Most proposal authors are challenged or even struggling to adhere to word or page restrictions. Those soliciting the proposals must consider their review process and the time and human resources required to review the proposals. Setting a cap gives all applicants an equal opportunity and protects those who would seek the proposals from inappropriate proposals.
Watch this video to write a funding proposal:
A technical report provides information in a formal but easily accessible form. The format is often very precise. The sections are defined in a template that ensures that all components are covered, that individual sections can be easily identified, and that the components are consistent from one report to a similar report used in the same organization. Like an article, a technical report is scientific, with an introduction and background backed by references and a bibliography. Although the focus is often on the results or outcomes (which are either formative or summative), other information may be required. Reports are often produced as an assessment or assessment of ongoing projects and to support further funding from a grant or organization. Some of these reports will be made available to the public, others will only be made available to a smaller group.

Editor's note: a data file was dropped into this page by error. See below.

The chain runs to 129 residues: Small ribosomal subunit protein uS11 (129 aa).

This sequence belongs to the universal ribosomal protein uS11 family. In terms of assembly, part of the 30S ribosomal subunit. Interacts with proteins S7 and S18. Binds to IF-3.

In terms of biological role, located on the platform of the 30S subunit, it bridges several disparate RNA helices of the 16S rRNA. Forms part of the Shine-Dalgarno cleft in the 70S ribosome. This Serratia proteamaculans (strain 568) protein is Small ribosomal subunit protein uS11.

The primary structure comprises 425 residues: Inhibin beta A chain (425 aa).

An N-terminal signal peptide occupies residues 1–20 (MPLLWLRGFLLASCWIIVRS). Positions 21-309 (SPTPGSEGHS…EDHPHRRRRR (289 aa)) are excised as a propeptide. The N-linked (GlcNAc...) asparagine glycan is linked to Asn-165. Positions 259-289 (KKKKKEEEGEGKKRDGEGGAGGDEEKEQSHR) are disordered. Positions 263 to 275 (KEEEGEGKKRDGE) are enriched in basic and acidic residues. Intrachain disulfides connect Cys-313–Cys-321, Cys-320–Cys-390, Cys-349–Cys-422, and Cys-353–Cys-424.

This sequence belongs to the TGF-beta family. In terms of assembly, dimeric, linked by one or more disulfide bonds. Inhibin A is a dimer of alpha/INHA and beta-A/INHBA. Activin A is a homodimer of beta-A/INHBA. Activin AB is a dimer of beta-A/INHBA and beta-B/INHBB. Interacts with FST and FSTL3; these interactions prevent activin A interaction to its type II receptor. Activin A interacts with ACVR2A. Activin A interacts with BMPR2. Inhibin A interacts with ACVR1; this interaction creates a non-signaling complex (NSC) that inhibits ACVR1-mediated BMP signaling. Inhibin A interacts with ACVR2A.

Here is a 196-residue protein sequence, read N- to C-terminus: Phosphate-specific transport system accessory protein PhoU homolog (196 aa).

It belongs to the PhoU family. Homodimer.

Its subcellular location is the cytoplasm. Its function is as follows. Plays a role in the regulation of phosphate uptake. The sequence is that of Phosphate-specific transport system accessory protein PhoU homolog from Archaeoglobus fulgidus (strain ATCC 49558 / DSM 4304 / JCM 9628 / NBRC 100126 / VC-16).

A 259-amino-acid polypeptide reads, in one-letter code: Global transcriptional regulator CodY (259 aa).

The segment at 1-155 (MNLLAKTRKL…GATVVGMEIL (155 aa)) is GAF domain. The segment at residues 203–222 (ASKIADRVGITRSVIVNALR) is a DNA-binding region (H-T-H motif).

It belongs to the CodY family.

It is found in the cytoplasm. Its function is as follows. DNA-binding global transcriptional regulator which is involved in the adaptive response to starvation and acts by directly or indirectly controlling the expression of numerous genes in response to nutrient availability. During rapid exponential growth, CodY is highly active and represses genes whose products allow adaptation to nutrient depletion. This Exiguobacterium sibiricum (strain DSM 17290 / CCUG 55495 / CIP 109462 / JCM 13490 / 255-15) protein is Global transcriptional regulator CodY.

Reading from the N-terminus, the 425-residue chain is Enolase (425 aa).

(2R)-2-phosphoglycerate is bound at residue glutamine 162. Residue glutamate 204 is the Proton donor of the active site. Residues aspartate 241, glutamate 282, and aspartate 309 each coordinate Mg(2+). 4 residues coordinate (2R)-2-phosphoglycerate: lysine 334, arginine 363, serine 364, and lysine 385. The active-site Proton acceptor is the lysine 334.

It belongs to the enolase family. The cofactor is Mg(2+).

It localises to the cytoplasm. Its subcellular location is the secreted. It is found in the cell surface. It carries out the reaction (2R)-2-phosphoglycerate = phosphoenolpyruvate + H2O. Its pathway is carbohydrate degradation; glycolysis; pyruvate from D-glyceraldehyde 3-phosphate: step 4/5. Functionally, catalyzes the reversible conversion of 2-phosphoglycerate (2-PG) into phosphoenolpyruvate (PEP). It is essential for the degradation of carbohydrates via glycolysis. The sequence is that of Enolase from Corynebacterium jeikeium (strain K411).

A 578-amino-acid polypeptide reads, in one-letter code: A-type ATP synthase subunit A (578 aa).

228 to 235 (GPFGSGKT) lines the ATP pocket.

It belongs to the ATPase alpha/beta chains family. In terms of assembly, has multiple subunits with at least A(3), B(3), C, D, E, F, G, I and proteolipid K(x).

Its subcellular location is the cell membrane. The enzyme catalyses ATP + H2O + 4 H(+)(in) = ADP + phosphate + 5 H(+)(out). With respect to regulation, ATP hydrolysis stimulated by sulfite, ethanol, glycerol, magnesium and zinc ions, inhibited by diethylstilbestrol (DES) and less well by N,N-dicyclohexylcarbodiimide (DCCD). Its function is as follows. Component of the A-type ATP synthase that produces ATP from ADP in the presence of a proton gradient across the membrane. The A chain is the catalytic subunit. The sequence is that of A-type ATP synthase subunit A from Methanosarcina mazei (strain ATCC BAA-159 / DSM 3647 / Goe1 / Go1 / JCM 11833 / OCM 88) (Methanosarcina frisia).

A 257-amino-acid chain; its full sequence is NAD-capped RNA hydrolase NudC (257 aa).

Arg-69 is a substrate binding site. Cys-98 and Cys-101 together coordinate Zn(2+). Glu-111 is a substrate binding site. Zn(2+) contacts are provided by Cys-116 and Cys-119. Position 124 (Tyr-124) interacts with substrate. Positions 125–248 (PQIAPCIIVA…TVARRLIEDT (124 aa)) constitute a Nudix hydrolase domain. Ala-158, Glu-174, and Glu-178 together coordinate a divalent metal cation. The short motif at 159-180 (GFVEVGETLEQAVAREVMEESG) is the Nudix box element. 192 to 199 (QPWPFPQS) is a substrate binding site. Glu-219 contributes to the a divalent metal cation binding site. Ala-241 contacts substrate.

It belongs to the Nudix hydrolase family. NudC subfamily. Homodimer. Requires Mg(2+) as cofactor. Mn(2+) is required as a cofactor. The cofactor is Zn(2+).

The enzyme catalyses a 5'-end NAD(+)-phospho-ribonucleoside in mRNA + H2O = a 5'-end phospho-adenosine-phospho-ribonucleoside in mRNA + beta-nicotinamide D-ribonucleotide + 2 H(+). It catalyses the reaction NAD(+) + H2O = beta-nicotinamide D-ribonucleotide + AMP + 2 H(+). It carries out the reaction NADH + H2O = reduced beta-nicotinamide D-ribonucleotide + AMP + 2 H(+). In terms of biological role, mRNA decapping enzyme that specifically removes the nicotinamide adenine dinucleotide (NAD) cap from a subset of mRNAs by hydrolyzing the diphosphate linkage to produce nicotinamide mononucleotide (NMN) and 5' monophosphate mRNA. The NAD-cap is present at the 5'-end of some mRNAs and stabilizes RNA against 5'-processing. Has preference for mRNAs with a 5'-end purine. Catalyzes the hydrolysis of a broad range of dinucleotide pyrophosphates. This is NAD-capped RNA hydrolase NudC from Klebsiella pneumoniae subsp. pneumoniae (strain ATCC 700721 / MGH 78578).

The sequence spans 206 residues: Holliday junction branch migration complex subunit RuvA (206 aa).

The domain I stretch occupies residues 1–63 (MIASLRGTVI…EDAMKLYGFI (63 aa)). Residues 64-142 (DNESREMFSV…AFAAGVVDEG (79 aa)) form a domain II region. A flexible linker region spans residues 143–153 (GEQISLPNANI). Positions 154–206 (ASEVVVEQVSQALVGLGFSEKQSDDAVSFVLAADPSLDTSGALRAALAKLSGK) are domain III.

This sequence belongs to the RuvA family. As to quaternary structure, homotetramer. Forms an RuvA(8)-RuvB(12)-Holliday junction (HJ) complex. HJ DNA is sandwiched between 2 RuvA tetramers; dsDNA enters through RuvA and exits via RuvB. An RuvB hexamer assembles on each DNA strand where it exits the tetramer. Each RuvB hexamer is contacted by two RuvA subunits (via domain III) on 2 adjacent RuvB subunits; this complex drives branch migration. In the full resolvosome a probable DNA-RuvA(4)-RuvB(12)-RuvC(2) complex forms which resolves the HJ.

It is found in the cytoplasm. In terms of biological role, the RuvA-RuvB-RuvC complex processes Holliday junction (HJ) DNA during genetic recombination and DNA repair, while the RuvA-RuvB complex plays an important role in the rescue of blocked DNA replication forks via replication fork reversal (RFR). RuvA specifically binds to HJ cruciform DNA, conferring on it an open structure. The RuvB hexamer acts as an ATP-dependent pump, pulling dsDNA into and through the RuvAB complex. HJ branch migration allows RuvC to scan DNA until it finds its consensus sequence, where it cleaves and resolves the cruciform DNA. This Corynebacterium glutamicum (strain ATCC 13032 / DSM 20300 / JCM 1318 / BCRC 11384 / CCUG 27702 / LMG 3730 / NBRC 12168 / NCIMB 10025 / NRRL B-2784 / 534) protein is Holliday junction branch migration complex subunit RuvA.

For more information on communicating science to decision-makers, see section 1.1.3 of the ACS Guide to Scientific Communication.
Communicating science to the public
As with communicating with decision makers, communication aimed at a public audience places great emphasis on brevity, clarity, and careful attention to explaining concepts in terms that can be understood by a non-scientist.
Interviews / speeches in public
The exact type of interview or invitation to speak to the public will depend on the occasion and the circumstances. Public speaking is used to present information to the public or to a group whose knowledge of the content may be limited. The speaker should know if the audience is novice or specialist.
Interviews can be difficult. In some cases, respondents are given a list of prepared questions beforehand, but this is not always the case. The interviews are interactive and the person conducting them is likely to ask for clarification or additional information. The respondent should prepare for this by anticipating questions and reviewing the content covered. In an interview, it is important to point out important points precisely and directly. The more discursive the respondent, the less likely it is that the end result will clearly reflect their points.